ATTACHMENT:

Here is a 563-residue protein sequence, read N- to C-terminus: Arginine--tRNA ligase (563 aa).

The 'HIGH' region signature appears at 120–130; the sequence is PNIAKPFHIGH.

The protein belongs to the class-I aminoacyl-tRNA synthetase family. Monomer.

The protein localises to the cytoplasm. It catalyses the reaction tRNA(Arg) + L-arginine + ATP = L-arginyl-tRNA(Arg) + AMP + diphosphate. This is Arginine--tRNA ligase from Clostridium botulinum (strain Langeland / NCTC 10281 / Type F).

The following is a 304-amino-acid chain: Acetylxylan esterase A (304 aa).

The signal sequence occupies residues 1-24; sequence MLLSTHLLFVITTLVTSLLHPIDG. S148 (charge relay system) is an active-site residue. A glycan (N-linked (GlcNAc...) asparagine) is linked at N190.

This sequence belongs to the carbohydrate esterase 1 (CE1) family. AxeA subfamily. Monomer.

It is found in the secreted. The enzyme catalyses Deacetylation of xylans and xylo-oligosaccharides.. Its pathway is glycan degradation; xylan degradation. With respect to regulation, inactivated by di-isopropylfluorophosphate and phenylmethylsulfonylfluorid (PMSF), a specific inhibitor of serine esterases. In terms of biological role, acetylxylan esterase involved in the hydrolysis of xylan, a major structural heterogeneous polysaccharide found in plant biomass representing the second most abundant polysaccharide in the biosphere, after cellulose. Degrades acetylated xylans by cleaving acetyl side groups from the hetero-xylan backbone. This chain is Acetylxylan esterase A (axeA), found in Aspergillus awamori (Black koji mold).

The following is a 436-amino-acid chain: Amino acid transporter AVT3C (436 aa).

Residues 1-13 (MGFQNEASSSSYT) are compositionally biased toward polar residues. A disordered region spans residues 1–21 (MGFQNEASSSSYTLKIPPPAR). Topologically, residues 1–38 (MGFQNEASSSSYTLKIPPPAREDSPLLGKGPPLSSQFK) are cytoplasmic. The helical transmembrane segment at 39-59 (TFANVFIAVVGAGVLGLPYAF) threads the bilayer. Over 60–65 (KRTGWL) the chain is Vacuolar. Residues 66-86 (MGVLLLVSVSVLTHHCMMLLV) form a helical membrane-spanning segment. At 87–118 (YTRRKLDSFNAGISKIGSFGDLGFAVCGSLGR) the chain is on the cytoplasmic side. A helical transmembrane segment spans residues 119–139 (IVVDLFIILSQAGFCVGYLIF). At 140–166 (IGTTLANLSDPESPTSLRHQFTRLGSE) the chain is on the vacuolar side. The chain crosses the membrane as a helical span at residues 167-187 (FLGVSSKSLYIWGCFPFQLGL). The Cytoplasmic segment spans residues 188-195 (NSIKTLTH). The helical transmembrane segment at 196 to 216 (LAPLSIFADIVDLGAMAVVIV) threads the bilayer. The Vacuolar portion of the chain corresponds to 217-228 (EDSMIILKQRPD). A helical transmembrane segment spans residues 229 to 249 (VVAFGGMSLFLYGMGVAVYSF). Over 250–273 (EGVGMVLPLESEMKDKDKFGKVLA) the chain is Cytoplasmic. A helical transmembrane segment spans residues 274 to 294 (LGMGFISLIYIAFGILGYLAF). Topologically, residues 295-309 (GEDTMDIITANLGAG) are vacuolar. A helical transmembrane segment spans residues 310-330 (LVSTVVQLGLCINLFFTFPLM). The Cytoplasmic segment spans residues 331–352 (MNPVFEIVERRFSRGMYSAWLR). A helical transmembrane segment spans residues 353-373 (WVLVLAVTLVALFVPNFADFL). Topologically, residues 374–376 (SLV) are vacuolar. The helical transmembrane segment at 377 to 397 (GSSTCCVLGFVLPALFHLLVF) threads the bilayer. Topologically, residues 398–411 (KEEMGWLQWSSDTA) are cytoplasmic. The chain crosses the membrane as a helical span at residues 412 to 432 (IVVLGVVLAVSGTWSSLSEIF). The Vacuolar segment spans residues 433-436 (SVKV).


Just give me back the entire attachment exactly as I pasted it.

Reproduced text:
Here is a 563-residue protein sequence, read N- to C-terminus: Arginine--tRNA ligase (563 aa).

The 'HIGH' region signature appears at 120–130; the sequence is PNIAKPFHIGH.

The protein belongs to the class-I aminoacyl-tRNA synthetase family. Monomer.

The protein localises to the cytoplasm. It catalyses the reaction tRNA(Arg) + L-arginine + ATP = L-arginyl-tRNA(Arg) + AMP + diphosphate. This is Arginine--tRNA ligase from Clostridium botulinum (strain Langeland / NCTC 10281 / Type F).

The following is a 304-amino-acid chain: Acetylxylan esterase A (304 aa).

The signal sequence occupies residues 1-24; sequence MLLSTHLLFVITTLVTSLLHPIDG. S148 (charge relay system) is an active-site residue. A glycan (N-linked (GlcNAc...) asparagine) is linked at N190.

This sequence belongs to the carbohydrate esterase 1 (CE1) family. AxeA subfamily. Monomer.

It is found in the secreted. The enzyme catalyses Deacetylation of xylans and xylo-oligosaccharides.. Its pathway is glycan degradation; xylan degradation. With respect to regulation, inactivated by di-isopropylfluorophosphate and phenylmethylsulfonylfluorid (PMSF), a specific inhibitor of serine esterases. In terms of biological role, acetylxylan esterase involved in the hydrolysis of xylan, a major structural heterogeneous polysaccharide found in plant biomass representing the second most abundant polysaccharide in the biosphere, after cellulose. Degrades acetylated xylans by cleaving acetyl side groups from the hetero-xylan backbone. This chain is Acetylxylan esterase A (axeA), found in Aspergillus awamori (Black koji mold).

The following is a 436-amino-acid chain: Amino acid transporter AVT3C (436 aa).

Residues 1-13 (MGFQNEASSSSYT) are compositionally biased toward polar residues. A disordered region spans residues 1–21 (MGFQNEASSSSYTLKIPPPAR). Topologically, residues 1–38 (MGFQNEASSSSYTLKIPPPAREDSPLLGKGPPLSSQFK) are cytoplasmic. The helical transmembrane segment at 39-59 (TFANVFIAVVGAGVLGLPYAF) threads the bilayer. Over 60–65 (KRTGWL) the chain is Vacuolar. Residues 66-86 (MGVLLLVSVSVLTHHCMMLLV) form a helical membrane-spanning segment. At 87–118 (YTRRKLDSFNAGISKIGSFGDLGFAVCGSLGR) the chain is on the cytoplasmic side. A helical transmembrane segment spans residues 119–139 (IVVDLFIILSQAGFCVGYLIF). At 140–166 (IGTTLANLSDPESPTSLRHQFTRLGSE) the chain is on the vacuolar side. The chain crosses the membrane as a helical span at residues 167-187 (FLGVSSKSLYIWGCFPFQLGL). The Cytoplasmic segment spans residues 188-195 (NSIKTLTH). The helical transmembrane segment at 196 to 216 (LAPLSIFADIVDLGAMAVVIV) threads the bilayer. The Vacuolar portion of the chain corresponds to 217-228 (EDSMIILKQRPD). A helical transmembrane segment spans residues 229 to 249 (VVAFGGMSLFLYGMGVAVYSF). Over 250–273 (EGVGMVLPLESEMKDKDKFGKVLA) the chain is Cytoplasmic. A helical transmembrane segment spans residues 274 to 294 (LGMGFISLIYIAFGILGYLAF). Topologically, residues 295-309 (GEDTMDIITANLGAG) are vacuolar. A helical transmembrane segment spans residues 310-330 (LVSTVVQLGLCINLFFTFPLM). The Cytoplasmic segment spans residues 331–352 (MNPVFEIVERRFSRGMYSAWLR). A helical transmembrane segment spans residues 353-373 (WVLVLAVTLVALFVPNFADFL). Topologically, residues 374–376 (SLV) are vacuolar. The helical transmembrane segment at 377 to 397 (GSSTCCVLGFVLPALFHLLVF) threads the bilayer. Topologically, residues 398–411 (KEEMGWLQWSSDTA) are cytoplasmic. The chain crosses the membrane as a helical span at residues 412 to 432 (IVVLGVVLAVSGTWSSLSEIF). The Vacuolar segment spans residues 433-436 (SVKV).